FERL Research Initiatives

Adult Straying

The Adult Salmon Passage Program, a major FERL research project, has been monitoring the upriver migrations of adult salmon and steelhead through the Columbia and Snake rivers since 1996. This body of research includes projects and publications on a wide range of adult migration questions, including: 1) survival, escapement, and mortality agents; 2) homing and straying; 3) passage behaviors at dams and in reservoirs; 4) fallback over spillways and through dam turbines; 5) effects on migration of river discharge, water temperature, and dissolved oxygen; 6) stock-specific behaviors and migration timing; 7) the effects of juvenile transportation on adult behavior; and 8) salmon and steelhead energetics and reproductive fitness. Special research emphasis is placed on understanding the impediments to restoration of threatened and endangered populations of salmonids and other fish species at risk. In the migration studies, FERL biologists use PIT-tag and radiotelemetry monitoring systems along with harvest reward and cooperative tag recovery programs to quantify fish behaviors, reach survival, and overall migration success.  Results are used to make recommendations for improving salmonid passage through the Federal Hydrosystem and in spawning tributaries.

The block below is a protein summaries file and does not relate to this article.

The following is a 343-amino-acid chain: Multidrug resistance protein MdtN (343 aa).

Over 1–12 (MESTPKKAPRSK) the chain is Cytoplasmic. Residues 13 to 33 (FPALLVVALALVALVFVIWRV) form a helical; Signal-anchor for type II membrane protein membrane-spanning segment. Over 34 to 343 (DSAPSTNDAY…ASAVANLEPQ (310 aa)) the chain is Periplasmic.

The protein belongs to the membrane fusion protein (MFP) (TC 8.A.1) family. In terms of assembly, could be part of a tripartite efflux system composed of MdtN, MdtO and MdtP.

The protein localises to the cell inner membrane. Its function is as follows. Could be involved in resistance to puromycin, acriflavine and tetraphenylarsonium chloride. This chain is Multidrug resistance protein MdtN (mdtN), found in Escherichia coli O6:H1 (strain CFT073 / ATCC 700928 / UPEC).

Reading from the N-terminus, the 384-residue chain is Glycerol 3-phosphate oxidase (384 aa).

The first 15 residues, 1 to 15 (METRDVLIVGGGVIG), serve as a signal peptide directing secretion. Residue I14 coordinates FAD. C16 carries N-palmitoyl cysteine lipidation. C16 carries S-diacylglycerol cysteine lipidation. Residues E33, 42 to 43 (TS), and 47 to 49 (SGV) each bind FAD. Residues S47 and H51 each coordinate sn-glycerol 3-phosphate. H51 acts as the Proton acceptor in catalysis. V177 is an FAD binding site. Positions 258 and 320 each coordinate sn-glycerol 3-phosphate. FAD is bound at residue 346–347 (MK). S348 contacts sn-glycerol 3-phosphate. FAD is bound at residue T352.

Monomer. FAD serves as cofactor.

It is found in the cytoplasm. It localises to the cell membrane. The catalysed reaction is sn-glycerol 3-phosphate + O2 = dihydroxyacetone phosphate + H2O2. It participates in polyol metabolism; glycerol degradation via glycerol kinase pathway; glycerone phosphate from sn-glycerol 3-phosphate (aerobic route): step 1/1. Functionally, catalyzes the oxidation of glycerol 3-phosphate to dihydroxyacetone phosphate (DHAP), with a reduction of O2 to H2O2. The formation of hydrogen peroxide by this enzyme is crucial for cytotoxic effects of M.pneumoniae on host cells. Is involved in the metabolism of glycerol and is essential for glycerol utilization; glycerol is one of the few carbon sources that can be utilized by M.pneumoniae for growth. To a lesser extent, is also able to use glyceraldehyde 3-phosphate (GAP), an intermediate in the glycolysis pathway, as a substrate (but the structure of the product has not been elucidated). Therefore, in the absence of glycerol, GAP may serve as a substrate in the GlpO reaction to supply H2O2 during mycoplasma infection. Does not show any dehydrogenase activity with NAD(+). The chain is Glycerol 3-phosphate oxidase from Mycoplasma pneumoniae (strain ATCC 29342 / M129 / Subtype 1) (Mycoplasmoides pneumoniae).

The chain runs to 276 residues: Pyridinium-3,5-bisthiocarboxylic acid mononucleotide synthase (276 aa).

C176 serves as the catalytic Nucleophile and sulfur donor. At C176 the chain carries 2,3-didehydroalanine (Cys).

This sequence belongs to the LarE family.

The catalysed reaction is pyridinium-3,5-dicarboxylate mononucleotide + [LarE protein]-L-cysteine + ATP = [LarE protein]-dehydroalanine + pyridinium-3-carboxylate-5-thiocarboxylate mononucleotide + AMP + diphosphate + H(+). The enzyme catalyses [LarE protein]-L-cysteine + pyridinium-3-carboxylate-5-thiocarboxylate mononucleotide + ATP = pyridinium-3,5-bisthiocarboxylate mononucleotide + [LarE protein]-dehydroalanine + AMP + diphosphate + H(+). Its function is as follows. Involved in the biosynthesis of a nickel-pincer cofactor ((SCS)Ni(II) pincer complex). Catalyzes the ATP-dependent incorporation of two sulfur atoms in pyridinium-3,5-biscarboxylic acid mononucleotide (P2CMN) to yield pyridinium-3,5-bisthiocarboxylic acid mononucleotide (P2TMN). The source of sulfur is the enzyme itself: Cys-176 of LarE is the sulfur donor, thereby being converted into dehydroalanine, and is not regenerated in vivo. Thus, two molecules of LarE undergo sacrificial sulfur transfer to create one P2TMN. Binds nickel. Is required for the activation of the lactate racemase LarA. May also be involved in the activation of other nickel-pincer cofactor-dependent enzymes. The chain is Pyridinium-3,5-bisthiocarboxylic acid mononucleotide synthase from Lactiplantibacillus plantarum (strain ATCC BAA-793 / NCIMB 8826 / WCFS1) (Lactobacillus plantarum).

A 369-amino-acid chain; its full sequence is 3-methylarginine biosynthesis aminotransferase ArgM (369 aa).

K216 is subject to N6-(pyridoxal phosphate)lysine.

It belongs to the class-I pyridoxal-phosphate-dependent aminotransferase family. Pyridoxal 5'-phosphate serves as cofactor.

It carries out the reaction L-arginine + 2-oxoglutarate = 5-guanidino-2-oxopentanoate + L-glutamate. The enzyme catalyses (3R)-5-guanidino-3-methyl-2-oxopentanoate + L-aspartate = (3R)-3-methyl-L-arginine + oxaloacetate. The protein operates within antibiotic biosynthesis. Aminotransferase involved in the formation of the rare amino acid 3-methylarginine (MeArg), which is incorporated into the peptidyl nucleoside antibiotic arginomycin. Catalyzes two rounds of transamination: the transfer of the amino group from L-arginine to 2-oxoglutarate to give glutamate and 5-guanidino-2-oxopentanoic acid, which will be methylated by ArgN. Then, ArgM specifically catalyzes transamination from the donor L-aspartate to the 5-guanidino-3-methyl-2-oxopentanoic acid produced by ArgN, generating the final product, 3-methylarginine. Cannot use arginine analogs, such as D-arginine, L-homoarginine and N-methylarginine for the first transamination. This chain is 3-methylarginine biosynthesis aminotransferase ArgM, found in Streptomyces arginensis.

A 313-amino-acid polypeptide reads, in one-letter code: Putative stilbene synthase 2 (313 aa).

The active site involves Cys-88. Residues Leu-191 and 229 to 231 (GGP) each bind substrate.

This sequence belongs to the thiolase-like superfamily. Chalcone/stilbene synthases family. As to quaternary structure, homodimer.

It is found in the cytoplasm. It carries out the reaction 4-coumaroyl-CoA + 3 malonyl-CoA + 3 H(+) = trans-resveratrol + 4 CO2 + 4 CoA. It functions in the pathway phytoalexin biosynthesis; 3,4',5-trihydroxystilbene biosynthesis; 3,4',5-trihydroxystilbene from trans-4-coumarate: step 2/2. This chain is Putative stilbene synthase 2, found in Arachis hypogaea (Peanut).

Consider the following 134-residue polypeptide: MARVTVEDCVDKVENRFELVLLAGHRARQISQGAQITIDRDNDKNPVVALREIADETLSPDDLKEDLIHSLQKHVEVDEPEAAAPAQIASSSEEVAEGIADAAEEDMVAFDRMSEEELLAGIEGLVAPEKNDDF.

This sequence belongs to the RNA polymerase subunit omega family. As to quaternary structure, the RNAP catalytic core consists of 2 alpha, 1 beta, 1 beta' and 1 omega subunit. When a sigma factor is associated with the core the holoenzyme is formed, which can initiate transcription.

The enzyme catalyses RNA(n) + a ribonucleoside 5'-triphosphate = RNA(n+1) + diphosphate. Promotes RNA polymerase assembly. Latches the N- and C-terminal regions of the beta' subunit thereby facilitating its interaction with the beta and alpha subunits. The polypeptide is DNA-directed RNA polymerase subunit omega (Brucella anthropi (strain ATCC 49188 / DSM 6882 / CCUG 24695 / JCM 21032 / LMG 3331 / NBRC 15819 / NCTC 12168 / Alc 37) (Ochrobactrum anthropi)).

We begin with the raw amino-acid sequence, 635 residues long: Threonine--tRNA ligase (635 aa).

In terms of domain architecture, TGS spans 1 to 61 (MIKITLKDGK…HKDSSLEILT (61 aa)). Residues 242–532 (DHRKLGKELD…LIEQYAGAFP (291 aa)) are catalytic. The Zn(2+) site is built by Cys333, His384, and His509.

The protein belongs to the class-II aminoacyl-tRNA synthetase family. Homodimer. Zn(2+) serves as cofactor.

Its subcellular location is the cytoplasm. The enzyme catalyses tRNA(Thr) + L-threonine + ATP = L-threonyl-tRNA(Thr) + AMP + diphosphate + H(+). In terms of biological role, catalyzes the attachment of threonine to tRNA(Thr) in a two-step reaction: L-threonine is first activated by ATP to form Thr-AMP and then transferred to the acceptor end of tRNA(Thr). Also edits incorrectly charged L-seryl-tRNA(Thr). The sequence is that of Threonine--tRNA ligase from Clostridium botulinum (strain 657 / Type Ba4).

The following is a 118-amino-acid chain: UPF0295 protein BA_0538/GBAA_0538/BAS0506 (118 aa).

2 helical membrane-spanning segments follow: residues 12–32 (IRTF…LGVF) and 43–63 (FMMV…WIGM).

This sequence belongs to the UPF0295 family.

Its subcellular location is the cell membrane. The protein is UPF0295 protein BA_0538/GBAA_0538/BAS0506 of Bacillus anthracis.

Other FERL research includes foundational work on the life history, habitat requirements, and migration survival and behavior of Pacific lamprey in the Pacific Northwest; outmigration of Snake River juvenile Chinook salmon; water temperature and dissolved oxygen monitoring at dams and in tributaries; the behavior and ecology of American shad, bull trout, and white sturgeon in the Columbia River system; effects of pinnipeds (seals and sea lions) on salmonids and the use of pinniped exclusion technology at dams; salmonids of the Elwha River (WA) and Skeena River (BC); and habitat mapping and monitoring in the Columbia Estuary and selected model watersheds. The development of a long-term water quality monitoring protocol is an important new component in FERL research capabilities. 

 

 

Webmaster: Daniel Joosten

Last updated: February 21, 2013.